The Trump administration has fully reinstated the Deferred Action for Childhood Arrivals program in compliance with a federal judge’s ruling finding unlawfully appointed acting Department of Homeland Security Sec. Chad Wolf lacked legal authority to limit the program, opening the policy to brand-new applicants for the first time since 2017.
In a statement posted Monday, DHS said U.S. Citizenship and Immigration Services would now be accepting new applications, extend shortened work permits and deportation deferrals to two years, and allow beneficiaries to once again apply for permission to travel internationally in certain cases. This is an undeniable victory for undocumented young immigrants. Truly a BFD.
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Folks, I’m just as shocked as you are right now. The program’s full reimplementation comes nearly six months after the Supreme Court ruled in June that the Trump administration unlawfully ended the policy. But the administration not only defied that ruling for months on end (as impeached president Donald Trump ran on a “law and order” campaign), but also a second ruling the next month also ordering the administration to reopen the program.
But while I’m shocked officials actually bothered to follow the law, I’m above all ecstatic for what it means for potentially hundreds of thousands of new applicants.
“Today, after waiting nearly three years, I will finally be able to apply for DACA,” Batalla Vidal v. Wolf plaintiff Ximena Zamora said in a statement received by Daily Kos. “In 2017, I was robbed of the opportunity to be able to apply because DACA was wrongly terminated and then again, in July when the Trump administration issued a memo blocking first time applicants like me.”
Under Unlawful Chad’s July memo, which was issued just weeks after the Supreme Court’s decision, protections for current and former beneficiaries were slashed from two years to just one, while new applicants were barred entirely from applying. But in a decision last month, Judge Nicholas Garaufis ruled that because Unlawful Chad was unlawfully appointed, his memo was also invalid, leading to the program’s full reimplementation on Monday.
It’ll make a world of difference for young immigrants like Zamora, who said she plans to apply right away. “As a recent high school graduate, I want to be able to continue my studies, work to help support my family, and live without fear of being separated from my loved ones,” she continued in the statement. “I am excited to submit my DACA application as soon as possible.”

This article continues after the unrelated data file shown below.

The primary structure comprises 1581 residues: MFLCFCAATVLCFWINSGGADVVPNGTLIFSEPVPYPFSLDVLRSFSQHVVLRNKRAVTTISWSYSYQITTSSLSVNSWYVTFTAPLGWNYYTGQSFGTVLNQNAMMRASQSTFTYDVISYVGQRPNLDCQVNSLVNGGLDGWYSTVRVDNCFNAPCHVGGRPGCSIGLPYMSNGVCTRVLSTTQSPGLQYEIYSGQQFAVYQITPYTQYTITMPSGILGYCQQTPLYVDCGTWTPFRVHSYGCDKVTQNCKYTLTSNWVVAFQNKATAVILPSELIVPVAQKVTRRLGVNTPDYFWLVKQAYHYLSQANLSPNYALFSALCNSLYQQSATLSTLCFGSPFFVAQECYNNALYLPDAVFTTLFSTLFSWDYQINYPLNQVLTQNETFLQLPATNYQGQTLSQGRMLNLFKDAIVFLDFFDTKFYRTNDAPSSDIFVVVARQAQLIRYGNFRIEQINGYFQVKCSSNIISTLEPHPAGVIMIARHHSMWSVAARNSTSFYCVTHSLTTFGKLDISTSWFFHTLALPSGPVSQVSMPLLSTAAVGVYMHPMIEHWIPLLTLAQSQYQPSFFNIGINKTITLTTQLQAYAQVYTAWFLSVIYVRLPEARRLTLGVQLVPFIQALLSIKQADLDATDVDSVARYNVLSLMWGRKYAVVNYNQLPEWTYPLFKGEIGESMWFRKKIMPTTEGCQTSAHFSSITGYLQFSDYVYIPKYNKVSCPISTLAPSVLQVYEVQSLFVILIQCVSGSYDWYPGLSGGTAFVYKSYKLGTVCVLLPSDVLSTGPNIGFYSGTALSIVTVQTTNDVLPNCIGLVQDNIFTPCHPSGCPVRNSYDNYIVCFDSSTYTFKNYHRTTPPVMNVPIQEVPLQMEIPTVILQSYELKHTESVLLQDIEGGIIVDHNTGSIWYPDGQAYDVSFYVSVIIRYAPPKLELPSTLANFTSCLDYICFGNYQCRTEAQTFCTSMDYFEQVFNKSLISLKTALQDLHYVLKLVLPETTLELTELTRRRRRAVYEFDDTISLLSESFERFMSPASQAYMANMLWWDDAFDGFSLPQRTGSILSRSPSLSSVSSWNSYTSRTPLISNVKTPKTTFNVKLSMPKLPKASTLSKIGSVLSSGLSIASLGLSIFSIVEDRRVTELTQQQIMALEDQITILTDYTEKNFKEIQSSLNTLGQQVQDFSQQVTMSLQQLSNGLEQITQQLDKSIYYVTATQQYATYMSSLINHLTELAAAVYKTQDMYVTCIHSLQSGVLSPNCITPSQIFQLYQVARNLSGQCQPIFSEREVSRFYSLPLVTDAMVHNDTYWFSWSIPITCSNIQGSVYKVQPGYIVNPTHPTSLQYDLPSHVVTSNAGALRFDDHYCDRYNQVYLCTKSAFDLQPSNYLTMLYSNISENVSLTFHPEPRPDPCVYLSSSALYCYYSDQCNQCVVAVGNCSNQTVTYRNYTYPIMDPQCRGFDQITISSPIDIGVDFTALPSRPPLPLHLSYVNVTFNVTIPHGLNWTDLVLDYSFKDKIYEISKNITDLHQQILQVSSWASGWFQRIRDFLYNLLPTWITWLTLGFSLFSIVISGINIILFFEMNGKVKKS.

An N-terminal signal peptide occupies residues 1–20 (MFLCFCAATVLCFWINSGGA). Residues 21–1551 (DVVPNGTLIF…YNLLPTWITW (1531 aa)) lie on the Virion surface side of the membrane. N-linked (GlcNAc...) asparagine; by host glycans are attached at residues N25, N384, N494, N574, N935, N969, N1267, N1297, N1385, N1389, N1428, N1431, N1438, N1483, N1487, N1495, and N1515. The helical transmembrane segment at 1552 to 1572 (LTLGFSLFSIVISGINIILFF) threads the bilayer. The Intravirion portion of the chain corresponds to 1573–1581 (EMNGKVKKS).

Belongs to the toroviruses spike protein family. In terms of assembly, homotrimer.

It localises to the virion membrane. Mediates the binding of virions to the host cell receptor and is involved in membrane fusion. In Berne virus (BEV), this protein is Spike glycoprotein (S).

As CBS News’ Camilo Montoya-Galvez notes in his report, the program’s survival in the face of never-ending attacks beginning with former Attorney General Jefferson Beauregard Sessions’ termination of the policy in September 2017 is remarkable. “But DACA outlived Sessions,” Montoya-Galvez writes.
"I don't think there's any immigration attorney in the country who would tell you they thought DACA would be fully in its 2012 shape in December 2020 of the Trump administration," Karen Tumlin, Justice Action Center founder and attorney in the litigation, told CBS News. "It is absolutely remarkable but I think it's a testament to the ferocity of immigrant young people who have allies in the courtroom and allies across the country."
But remember when I mentioned those “never-ending attacks” a minute ago? The administration may challenge the recent ruling, saying in the statement that “DHS will comply with Judge Garaufis’ order while it remains in effect, but DHS may seek relief from the order.” Additionally, DACA faces yet another court challenge at the end of the month in the courtroom of Texas Judge Andrew Hanen, as part of a years-long lawsuit launched by odious Texas Attorney General Ken Paxton.
What this means is that advocates are urging eligible immigrant youth to apply right away. But with applications prices at $495 per person—not to mention the cost of attorney fees if needed—many eligible teens and young people may find themselves priced out. We have worked with United We Dream in the past to help them raise these much-needed funds—and they could use our help once again. Click here to chip in.